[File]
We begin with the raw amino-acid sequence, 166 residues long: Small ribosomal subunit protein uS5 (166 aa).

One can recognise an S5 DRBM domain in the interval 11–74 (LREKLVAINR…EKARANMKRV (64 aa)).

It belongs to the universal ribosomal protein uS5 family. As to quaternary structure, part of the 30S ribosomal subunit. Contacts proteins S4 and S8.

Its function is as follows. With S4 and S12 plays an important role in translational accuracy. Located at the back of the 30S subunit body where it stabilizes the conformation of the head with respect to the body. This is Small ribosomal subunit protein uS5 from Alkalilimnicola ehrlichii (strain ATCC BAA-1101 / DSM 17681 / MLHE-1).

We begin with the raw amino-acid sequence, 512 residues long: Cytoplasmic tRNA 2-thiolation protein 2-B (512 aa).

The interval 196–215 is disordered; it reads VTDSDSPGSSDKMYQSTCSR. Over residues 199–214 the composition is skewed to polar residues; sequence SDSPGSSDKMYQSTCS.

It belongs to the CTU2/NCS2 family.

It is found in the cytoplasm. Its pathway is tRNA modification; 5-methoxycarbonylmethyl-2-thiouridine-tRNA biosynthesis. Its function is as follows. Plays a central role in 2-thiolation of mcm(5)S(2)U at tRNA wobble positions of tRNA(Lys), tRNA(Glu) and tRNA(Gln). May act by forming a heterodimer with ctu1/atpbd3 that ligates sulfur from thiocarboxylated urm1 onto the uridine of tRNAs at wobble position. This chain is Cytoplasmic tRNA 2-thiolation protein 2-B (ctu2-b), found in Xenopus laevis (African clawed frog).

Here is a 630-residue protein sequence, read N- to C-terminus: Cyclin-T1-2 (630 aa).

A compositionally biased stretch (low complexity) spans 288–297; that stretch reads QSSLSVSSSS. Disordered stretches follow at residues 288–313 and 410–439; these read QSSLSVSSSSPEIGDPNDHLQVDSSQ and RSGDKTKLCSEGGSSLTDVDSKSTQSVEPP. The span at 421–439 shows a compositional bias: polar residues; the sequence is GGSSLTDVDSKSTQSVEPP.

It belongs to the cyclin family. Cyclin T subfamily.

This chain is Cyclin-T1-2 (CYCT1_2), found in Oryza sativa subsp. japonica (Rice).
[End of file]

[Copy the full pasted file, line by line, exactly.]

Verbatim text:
We begin with the raw amino-acid sequence, 166 residues long: Small ribosomal subunit protein uS5 (166 aa).

One can recognise an S5 DRBM domain in the interval 11–74 (LREKLVAINR…EKARANMKRV (64 aa)).

It belongs to the universal ribosomal protein uS5 family. As to quaternary structure, part of the 30S ribosomal subunit. Contacts proteins S4 and S8.

Its function is as follows. With S4 and S12 plays an important role in translational accuracy. Located at the back of the 30S subunit body where it stabilizes the conformation of the head with respect to the body. This is Small ribosomal subunit protein uS5 from Alkalilimnicola ehrlichii (strain ATCC BAA-1101 / DSM 17681 / MLHE-1).

We begin with the raw amino-acid sequence, 512 residues long: Cytoplasmic tRNA 2-thiolation protein 2-B (512 aa).

The interval 196–215 is disordered; it reads VTDSDSPGSSDKMYQSTCSR. Over residues 199–214 the composition is skewed to polar residues; sequence SDSPGSSDKMYQSTCS.

It belongs to the CTU2/NCS2 family.

It is found in the cytoplasm. Its pathway is tRNA modification; 5-methoxycarbonylmethyl-2-thiouridine-tRNA biosynthesis. Its function is as follows. Plays a central role in 2-thiolation of mcm(5)S(2)U at tRNA wobble positions of tRNA(Lys), tRNA(Glu) and tRNA(Gln). May act by forming a heterodimer with ctu1/atpbd3 that ligates sulfur from thiocarboxylated urm1 onto the uridine of tRNAs at wobble position. This chain is Cytoplasmic tRNA 2-thiolation protein 2-B (ctu2-b), found in Xenopus laevis (African clawed frog).

Here is a 630-residue protein sequence, read N- to C-terminus: Cyclin-T1-2 (630 aa).

A compositionally biased stretch (low complexity) spans 288–297; that stretch reads QSSLSVSSSS. Disordered stretches follow at residues 288–313 and 410–439; these read QSSLSVSSSSPEIGDPNDHLQVDSSQ and RSGDKTKLCSEGGSSLTDVDSKSTQSVEPP. The span at 421–439 shows a compositional bias: polar residues; the sequence is GGSSLTDVDSKSTQSVEPP.

It belongs to the cyclin family. Cyclin T subfamily.

This chain is Cyclin-T1-2 (CYCT1_2), found in Oryza sativa subsp. japonica (Rice).